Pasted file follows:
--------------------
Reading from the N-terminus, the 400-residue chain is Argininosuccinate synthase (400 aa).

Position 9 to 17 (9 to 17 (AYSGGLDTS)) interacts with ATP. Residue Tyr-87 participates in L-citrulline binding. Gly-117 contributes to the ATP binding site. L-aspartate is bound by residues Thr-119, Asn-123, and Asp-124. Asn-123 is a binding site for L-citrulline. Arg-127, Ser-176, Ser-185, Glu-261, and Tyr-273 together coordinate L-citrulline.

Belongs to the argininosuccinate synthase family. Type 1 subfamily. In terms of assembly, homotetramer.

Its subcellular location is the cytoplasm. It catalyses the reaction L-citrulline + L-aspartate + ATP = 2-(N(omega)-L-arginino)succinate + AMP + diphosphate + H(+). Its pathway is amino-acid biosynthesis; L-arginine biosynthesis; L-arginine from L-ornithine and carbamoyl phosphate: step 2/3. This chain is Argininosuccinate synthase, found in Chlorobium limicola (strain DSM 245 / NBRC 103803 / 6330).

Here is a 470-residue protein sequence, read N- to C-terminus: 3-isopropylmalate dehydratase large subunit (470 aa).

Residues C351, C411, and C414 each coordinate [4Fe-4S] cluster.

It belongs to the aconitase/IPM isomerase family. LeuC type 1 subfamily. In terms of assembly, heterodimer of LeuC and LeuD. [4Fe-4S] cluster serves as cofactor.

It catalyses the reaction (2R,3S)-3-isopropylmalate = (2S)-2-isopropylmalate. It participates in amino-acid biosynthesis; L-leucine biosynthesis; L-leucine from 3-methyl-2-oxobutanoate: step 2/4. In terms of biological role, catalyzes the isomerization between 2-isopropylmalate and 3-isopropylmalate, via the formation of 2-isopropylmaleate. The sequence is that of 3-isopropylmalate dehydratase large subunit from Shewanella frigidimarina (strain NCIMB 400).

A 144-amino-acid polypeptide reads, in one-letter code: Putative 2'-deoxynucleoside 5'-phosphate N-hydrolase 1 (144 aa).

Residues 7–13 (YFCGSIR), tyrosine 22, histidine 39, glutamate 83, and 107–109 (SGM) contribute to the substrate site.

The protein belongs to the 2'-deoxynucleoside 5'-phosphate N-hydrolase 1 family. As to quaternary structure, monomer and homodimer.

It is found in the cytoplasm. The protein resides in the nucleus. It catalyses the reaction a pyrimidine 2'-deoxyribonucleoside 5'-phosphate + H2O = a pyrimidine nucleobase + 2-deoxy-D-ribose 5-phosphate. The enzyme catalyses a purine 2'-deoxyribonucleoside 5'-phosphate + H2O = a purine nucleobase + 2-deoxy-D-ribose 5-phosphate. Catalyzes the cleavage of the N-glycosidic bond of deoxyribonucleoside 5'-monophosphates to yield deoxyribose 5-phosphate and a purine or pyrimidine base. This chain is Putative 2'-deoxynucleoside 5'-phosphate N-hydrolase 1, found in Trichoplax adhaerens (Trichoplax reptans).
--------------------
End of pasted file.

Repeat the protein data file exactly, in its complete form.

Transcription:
Reading from the N-terminus, the 400-residue chain is Argininosuccinate synthase (400 aa).

Position 9 to 17 (9 to 17 (AYSGGLDTS)) interacts with ATP. Residue Tyr-87 participates in L-citrulline binding. Gly-117 contributes to the ATP binding site. L-aspartate is bound by residues Thr-119, Asn-123, and Asp-124. Asn-123 is a binding site for L-citrulline. Arg-127, Ser-176, Ser-185, Glu-261, and Tyr-273 together coordinate L-citrulline.

Belongs to the argininosuccinate synthase family. Type 1 subfamily. In terms of assembly, homotetramer.

Its subcellular location is the cytoplasm. It catalyses the reaction L-citrulline + L-aspartate + ATP = 2-(N(omega)-L-arginino)succinate + AMP + diphosphate + H(+). Its pathway is amino-acid biosynthesis; L-arginine biosynthesis; L-arginine from L-ornithine and carbamoyl phosphate: step 2/3. This chain is Argininosuccinate synthase, found in Chlorobium limicola (strain DSM 245 / NBRC 103803 / 6330).

Here is a 470-residue protein sequence, read N- to C-terminus: 3-isopropylmalate dehydratase large subunit (470 aa).

Residues C351, C411, and C414 each coordinate [4Fe-4S] cluster.

It belongs to the aconitase/IPM isomerase family. LeuC type 1 subfamily. In terms of assembly, heterodimer of LeuC and LeuD. [4Fe-4S] cluster serves as cofactor.

It catalyses the reaction (2R,3S)-3-isopropylmalate = (2S)-2-isopropylmalate. It participates in amino-acid biosynthesis; L-leucine biosynthesis; L-leucine from 3-methyl-2-oxobutanoate: step 2/4. In terms of biological role, catalyzes the isomerization between 2-isopropylmalate and 3-isopropylmalate, via the formation of 2-isopropylmaleate. The sequence is that of 3-isopropylmalate dehydratase large subunit from Shewanella frigidimarina (strain NCIMB 400).

A 144-amino-acid polypeptide reads, in one-letter code: Putative 2'-deoxynucleoside 5'-phosphate N-hydrolase 1 (144 aa).

Residues 7–13 (YFCGSIR), tyrosine 22, histidine 39, glutamate 83, and 107–109 (SGM) contribute to the substrate site.

The protein belongs to the 2'-deoxynucleoside 5'-phosphate N-hydrolase 1 family. As to quaternary structure, monomer and homodimer.

It is found in the cytoplasm. The protein resides in the nucleus. It catalyses the reaction a pyrimidine 2'-deoxyribonucleoside 5'-phosphate + H2O = a pyrimidine nucleobase + 2-deoxy-D-ribose 5-phosphate. The enzyme catalyses a purine 2'-deoxyribonucleoside 5'-phosphate + H2O = a purine nucleobase + 2-deoxy-D-ribose 5-phosphate. Catalyzes the cleavage of the N-glycosidic bond of deoxyribonucleoside 5'-monophosphates to yield deoxyribose 5-phosphate and a purine or pyrimidine base. This chain is Putative 2'-deoxynucleoside 5'-phosphate N-hydrolase 1, found in Trichoplax adhaerens (Trichoplax reptans).